A Drive Through Morocco’s Mountains

After several days amidst the multitudes in Marrakesh we were ready to see a quieter side of Morocco. We decided that the Atlas Mountains would be our next stop. In order to really get the feel for them we felt we would need to rent a car. Acquiring a car in Morocco is easy; all of the major rental companies are here and a U.S. driver’s license will suffice.

The actual driving part is another thing all together, though not for the reason you’d expect. The roads are in great shape, everyone drives on the right, and after Spain and Portugal I have a good handle on navigating the roundabouts. The issue is that once we were outside of the major population centers and into the mountains the road narrowed to one lane. One. Lane.

Trapped behind a truck on a one lane road in Morocco. It’s less annoying and more terrifying when they’re coming at you, especially around a blind curve. Photo by Ryan.*

This winding mountain road is the only way to get from one village to the next, so it’s used universally by cars, trucks, donkeys, herds of goats, and pedestrians. I was as likely to slam on my brakes for a toddler running into the road (this happened) as I was for a stray cow. As for the cars, well, it was a game of chicken every time I encountered oncoming traffic – who’s going to take to the shoulder first? (Hint: It was me. It was always me.)

But it was worth every sphincter clenching moment of it for the chance to see the beauty of the Moroccan mountains, gorges, and oases.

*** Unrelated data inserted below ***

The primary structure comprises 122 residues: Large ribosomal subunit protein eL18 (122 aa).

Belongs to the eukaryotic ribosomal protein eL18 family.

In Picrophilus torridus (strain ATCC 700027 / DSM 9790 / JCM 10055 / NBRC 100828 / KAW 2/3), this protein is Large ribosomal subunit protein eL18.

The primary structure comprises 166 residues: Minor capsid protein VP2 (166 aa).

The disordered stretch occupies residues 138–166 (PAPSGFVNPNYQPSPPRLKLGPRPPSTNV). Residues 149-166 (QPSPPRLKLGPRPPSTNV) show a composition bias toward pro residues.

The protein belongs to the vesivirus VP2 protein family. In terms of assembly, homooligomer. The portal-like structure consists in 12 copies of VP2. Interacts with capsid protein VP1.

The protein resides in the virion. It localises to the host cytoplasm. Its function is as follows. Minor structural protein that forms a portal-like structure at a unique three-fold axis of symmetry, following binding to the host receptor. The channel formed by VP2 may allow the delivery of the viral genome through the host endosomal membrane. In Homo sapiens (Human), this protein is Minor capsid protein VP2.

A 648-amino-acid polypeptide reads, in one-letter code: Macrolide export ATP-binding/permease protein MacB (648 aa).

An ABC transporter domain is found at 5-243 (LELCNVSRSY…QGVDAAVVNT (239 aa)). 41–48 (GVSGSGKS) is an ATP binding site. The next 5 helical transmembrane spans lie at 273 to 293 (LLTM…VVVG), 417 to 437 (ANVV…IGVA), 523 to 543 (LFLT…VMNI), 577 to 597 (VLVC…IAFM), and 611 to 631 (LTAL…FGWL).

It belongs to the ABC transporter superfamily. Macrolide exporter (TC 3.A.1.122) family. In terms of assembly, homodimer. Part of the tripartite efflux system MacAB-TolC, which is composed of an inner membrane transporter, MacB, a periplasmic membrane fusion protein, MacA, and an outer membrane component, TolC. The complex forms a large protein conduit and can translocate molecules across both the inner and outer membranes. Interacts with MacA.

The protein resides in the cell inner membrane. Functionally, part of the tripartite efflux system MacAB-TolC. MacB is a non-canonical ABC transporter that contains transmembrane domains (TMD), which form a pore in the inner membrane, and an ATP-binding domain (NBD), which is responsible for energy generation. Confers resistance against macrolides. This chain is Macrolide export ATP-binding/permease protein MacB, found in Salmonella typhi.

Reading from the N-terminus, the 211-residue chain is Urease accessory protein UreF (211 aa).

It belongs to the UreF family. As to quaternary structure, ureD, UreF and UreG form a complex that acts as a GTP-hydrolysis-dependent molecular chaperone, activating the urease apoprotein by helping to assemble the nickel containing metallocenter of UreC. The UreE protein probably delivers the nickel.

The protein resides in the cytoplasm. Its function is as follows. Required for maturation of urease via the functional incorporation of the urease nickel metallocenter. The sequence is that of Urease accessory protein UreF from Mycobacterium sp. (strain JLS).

Here are a bunch of pictures we snapped when I pulled over to breathe:

Almond trees in bloom along the N-10. Photo by Ryan.
We stopped for tea at the Tizourgane Kasbah, which once acted as a storage facility for thirteen Berber tribes before becoming a fortified housing complex for 25 families. Today it’s a boarding house and restaurant. Photo by Tricia.
A hillside village and oasis near Tafraoute. It was amazing how well the villages blended into the hillsides. And the landscape itself is gorgeous. Photo by Ryan.
The Afella-Ighir Oasis just outside of Tafraoute. We met a guide here named Abdou who showed us the old watch towers and taught us about the local herbs. He also cooks up a delicious omelette . Photo by Ryan.
“That’s the imam’s car,” Abdou told us. In many of the villages, and even in the big cities, donkeys are still a major mode of transportation. Photo by Ryan.
A bit outside of Marrakesh is the old Tinmel Mosque. It’s in ruins now, but at one time Tinmel was the capital of the Almohad Dynasty. Photo by Tricia.
Arches in the Tinmel Mosque. Photo by Ryan.

We found easy lodging in Tafraoute, including a restaurant that caters to tourists (read: they can serve a bottle of wine with dinner). This was a lovely drive. I highly recommend it to anyone thinking of coming to Morocco.

*Our friends and family are using our names in their comments so it seems silly to keep being coy about who we are. (We aren’t mad). I’m Tricia. He’s Ryan. We’ve been traveling since May 2016 and we seem to still like each other.


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